Don't take my word for it. I have just caught up with Ann Black's latest NEC report. This is available in parts (for easier reading) on the Labour Democratic Network website.
On policy making she wrote:
Policy-making seems to have moved not only beyond the NEC but beyond the national policy forum and conference. Near the end I discovered four glossy booklets entitled “Towards a new economy”, “Britain’s role in the world”, “Restoring responsibility, strengthening our communities” and “Fulfilling the promise of Britain”. Maybe the papers came from the elusive shadow cabinet working groups. They appear hastily compiled, with inconsistencies, identical quotes attributed to different people, and repeated paragraphs, but they make interesting reading.
This begs a critical question. Why should any CLP bother to send delegates to Conference? As for hapless National Policy Forum delegates, what is the point?
There are remedies. The NEC could reshape Conference and make it a deliberative assembly. Until CLPs organise, nothing will change. Except of course the number of CLPs sending delegates to Conference will probably continue to decline. Just like membership.
Did the Labour Party 2011 Conference have the power to change its Rule Book in the manner in which did in Liverpool?
That is a question posed by former-MP Harry Barnes commenting on my previous blog proposing a constituency labour party (CLP) boycott of next year's event in Manchester, unless the national executive committee agrees to a radical change in the format to enable proper debate.
I can't see in the old or new rules where the NEC has the authority to put these changes to Conference in the way that it did - and without the proposals being circulated in advance to CLPs and affiliated bodies for proper consideration. The method of changing the rules seems to me to be a violation of the natural rights of the membership and are probably in conflict with Human Rights legislation. Furthermore, I do not remember us being informed at the time that the endorsement of the conclusions to the Refounding Labour exercise (which was itself untaken in a entirely undemocratic way) would immediately be crowned by rule changes. We could do with a sympathetic Labour Lawyer looking into these matters.
Ed Miliband's election as Labour Party leader a year ago was hailed by Neil Kinnock with the words, "We've got our Party back". Well how wrong can you be? Party head office (HO) took nearly six months to set out its thinking about the future of the Party. My own advice to Peter Hain MP , the apponted elected chair of the National Policy Forum was to look at the recommendations of the LabOUR Commission set out in an interim report in 2007, and the request to HO to access internal data to look more closely at the state of the Party on the Ground. He ignored the work of the 16 Labour Party members involved, and the evidence based approach adopted.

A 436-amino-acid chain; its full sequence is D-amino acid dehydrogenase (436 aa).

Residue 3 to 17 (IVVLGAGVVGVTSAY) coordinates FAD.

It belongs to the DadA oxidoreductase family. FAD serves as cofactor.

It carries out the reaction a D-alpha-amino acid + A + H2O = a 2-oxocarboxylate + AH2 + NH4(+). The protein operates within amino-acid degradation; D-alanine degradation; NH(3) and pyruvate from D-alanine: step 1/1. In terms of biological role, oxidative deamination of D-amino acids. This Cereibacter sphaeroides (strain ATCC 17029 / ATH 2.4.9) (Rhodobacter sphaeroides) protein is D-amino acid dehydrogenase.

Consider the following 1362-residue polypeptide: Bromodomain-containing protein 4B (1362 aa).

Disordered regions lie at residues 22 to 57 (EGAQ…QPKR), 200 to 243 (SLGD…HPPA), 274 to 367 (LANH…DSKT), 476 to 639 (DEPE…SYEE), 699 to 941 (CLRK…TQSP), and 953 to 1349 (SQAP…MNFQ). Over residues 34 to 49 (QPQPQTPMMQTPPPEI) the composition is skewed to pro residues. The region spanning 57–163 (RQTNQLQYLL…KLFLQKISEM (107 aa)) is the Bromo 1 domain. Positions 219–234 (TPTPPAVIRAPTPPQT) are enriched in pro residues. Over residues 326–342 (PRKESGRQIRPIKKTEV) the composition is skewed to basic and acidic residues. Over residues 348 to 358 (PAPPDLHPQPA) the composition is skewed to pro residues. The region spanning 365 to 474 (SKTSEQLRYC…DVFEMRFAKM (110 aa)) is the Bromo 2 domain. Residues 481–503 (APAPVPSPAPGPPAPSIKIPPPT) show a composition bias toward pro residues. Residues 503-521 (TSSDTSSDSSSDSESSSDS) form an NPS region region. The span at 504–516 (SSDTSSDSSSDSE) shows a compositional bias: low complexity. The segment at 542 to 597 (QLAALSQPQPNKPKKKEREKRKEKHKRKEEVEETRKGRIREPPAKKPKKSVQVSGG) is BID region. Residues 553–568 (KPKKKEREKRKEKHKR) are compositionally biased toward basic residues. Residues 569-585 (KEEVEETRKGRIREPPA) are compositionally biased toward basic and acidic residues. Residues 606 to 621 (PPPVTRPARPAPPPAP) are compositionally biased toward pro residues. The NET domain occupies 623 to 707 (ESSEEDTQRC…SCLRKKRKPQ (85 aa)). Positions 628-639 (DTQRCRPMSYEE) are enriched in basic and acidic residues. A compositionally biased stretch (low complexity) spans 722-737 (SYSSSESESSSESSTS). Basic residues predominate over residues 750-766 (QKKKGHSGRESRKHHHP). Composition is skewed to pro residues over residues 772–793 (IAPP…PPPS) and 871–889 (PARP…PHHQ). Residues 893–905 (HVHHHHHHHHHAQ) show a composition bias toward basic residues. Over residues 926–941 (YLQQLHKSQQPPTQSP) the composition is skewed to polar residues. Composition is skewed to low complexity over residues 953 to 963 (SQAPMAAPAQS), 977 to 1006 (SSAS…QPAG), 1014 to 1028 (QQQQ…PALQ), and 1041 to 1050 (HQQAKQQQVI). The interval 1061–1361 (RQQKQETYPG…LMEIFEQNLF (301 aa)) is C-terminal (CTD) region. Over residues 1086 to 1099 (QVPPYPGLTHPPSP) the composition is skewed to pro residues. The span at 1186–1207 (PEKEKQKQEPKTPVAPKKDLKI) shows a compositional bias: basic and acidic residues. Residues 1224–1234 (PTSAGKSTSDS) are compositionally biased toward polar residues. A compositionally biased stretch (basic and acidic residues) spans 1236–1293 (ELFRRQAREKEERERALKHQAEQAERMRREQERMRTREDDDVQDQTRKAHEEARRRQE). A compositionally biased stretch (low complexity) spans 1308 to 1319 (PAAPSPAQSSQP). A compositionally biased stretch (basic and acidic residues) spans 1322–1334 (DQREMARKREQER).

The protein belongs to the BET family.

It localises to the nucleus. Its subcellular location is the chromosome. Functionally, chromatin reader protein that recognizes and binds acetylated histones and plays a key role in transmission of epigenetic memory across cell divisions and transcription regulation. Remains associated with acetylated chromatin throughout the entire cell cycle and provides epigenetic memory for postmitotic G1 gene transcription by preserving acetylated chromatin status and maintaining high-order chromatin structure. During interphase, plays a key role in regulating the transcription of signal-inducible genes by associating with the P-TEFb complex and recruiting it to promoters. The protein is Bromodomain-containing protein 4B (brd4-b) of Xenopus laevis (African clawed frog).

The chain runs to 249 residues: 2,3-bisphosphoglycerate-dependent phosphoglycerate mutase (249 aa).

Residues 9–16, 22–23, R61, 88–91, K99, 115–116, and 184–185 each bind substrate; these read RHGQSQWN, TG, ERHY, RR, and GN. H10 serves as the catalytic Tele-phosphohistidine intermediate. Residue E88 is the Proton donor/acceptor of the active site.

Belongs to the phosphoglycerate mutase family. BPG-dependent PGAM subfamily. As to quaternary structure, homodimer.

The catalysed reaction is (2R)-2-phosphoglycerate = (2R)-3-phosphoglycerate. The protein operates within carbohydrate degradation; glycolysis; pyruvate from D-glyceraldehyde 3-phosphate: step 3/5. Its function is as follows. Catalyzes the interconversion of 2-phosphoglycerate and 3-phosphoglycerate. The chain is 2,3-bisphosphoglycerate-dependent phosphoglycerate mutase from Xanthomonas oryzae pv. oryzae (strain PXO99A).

Two particular questions would have been posed in an audit of membership and organisational data:
1. How many electoral wards in the UK are there no Labour Party members
2. How many electoral wards in the UK has the Labour Party got an established branch that matches those boundaries?
At the time I don't think that anyone could have answered the first question, though I'm happy to be corrected. But I do know that today a report can be generated from Member Centre by any e-literate CLP officer to show in which electoral wards the Labour Party has members and how many.
Labour's electoral success increasingly depends on being able to optimise the vote whereever it is - in parliamentary, devolved assembly, or regional government elections with a PR component. That ought to have underpinned Refounding Labour with data provided by HO to help provide essential reality checks to that debate.
Instead both our new Leader, Ed Miliband and his chosen henchman,Peter Hain who replaced Pat McFadden MP as NPF chair, have allowed themselves to be sidetracked by vested interests. Not I hasten to add in the trade union movement, but in the Parliamentary Labour Party, and the Association of Labour Councillors aided by the siren call of community organisers such as the recently ennobled Maurice Glasman, and the Movement for Change, together with comforting reassurance from Labour First's John Spellar and its secretary and NEC constituency representative, Luke Akehurst.